It is important for brands to continually assess where their audiences are spending time online, and be present on those platforms. The metaverse will provide a more cohesive digital experience for users, making it easier to reach key consumer demographics, such as GenZ. In May 2021, Gucci successfully partnered with Roblox, the online game platform, to deliver a virtual recreation of an offline installation in Florence. Using the Roblox platform, it built various themed rooms, where visitors could view, try on and purchase digital Gucci items to accessorise their avatars. A revenue share model system ensured that the brand benefited from online purchases. This collaboration is a great example of an immersive experience to change the perception of the brand while building brand awareness amongst high-spending, younger customers.
Build a community
The value of building online communities around your brand has long been recognised. An engaged community increases your brand visibility, fosters trust in your brand through advocacy and attracts more followers – and higher customer retention rates.
Harnessing this loyalty will require brands to offer different, or meaningful, experiences to users. Last year, Balenciaga partnered with Fortnite, to launch an exclusive digital hub that was available for just one week, enabling users to try on and purchase the brand’s apparel. Creating cohesion between the real-life and digital worlds, fans who purchased clothing in real-life could also unlock the outfits in Fortnite – offering them exclusivity and a way to merge their online and offline purchases for added value.
Another example is Manchester City Football Club, which is currently working with Sony to replicate its famous stadium to offer fans the opportunity to watch live games in a virtual space. This is a powerful move, which will consolidate its fans’ loyalty by offering them access to games that capacity and cost currently restrict.
Go online for offline gains
Outside of social commerce, there are exciting applications for the metaverse around sustainability and the environment. One of these is virtual twins, a digital version of a product that is being manufactured, which allows design and testing to be carried out virtually, saving time and eliminating waste. The virtual twins application was successfully used by Moderna during its production of the COVID-19 vaccine. In 2021, 67% of consumers tried to have a positive impact on the environment through everyday actions; using virtual platforms to test sustainable approaches to business will help organisations to meet consumer demand for environmentally friendly brands.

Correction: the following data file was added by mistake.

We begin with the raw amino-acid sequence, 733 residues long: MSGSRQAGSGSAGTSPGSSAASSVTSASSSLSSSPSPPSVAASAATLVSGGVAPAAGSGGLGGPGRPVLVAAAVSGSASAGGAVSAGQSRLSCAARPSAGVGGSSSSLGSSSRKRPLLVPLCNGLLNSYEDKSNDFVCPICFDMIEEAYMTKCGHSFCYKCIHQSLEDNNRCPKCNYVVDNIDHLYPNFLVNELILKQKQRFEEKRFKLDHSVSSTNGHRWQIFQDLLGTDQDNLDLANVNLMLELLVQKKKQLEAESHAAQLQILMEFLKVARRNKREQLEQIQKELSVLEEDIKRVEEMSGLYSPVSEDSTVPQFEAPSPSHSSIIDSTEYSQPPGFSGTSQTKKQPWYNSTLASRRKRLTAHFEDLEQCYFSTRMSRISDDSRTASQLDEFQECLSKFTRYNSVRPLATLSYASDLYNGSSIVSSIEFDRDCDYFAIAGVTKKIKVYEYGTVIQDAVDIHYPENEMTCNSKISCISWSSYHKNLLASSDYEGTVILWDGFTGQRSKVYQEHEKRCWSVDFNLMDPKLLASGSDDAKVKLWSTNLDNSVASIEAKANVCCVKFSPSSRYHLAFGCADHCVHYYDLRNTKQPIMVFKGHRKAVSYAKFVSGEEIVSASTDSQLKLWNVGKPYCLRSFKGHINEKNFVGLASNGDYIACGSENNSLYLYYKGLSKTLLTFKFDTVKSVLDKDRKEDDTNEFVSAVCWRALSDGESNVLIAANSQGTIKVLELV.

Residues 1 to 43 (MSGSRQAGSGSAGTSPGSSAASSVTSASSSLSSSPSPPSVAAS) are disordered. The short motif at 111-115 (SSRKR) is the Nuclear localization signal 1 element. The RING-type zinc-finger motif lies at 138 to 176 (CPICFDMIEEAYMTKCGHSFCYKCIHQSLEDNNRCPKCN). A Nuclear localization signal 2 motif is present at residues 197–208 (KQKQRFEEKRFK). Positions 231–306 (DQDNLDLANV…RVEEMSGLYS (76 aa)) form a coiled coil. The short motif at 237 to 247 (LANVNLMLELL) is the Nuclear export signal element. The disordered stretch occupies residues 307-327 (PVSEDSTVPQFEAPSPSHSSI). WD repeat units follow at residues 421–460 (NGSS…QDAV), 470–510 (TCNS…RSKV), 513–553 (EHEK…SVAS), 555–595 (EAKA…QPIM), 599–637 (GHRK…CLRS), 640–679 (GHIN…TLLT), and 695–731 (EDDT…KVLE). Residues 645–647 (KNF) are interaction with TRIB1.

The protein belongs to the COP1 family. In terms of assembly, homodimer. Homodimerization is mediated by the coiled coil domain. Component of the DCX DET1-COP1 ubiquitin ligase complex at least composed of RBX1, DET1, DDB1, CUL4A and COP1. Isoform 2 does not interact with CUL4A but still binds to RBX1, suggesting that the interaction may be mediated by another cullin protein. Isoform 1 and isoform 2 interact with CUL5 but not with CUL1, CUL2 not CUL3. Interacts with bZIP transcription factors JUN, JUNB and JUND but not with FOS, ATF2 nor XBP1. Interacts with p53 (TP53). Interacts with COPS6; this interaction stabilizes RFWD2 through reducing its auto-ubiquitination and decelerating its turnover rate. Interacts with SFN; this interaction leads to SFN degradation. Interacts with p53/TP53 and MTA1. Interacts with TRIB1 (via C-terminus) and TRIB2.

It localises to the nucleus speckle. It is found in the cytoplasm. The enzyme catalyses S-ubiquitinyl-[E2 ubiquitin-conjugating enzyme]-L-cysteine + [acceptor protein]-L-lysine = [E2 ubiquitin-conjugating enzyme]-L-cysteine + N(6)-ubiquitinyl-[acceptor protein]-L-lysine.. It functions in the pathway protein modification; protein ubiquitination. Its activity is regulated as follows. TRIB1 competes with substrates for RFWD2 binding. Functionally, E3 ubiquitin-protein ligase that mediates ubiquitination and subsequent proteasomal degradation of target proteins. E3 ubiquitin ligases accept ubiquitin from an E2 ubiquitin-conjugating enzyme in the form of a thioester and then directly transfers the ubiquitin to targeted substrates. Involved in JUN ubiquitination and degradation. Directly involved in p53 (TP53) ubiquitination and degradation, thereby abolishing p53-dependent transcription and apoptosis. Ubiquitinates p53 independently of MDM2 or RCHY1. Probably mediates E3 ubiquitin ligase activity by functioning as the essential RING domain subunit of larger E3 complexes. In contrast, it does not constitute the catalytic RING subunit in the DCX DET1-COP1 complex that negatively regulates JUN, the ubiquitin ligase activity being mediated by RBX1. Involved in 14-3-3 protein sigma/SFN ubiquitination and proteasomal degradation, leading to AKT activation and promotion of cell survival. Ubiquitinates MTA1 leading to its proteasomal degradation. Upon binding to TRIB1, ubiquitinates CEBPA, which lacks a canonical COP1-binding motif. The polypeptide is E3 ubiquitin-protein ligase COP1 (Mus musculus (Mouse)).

While the metaverse is still in its early stages, we are entering into a more immersive online world and, post-pandemic, virtual and hybrid experiences are becoming more relevant to help brands connect with customers.
It is important to balance the risk versus reward, when considering how to navigate the complex digital landscape. However, brands such as Disney, Hyundai, Coca-Cola and Nike are all embracing the potential of the metaverse and offering valuable lessons in how to maximise the impact of creating virtual experiences for customers. Now is the time to start thinking about how to engage with customers in the virtual, immersive world throughout the entire customer journey, from awareness to purchase.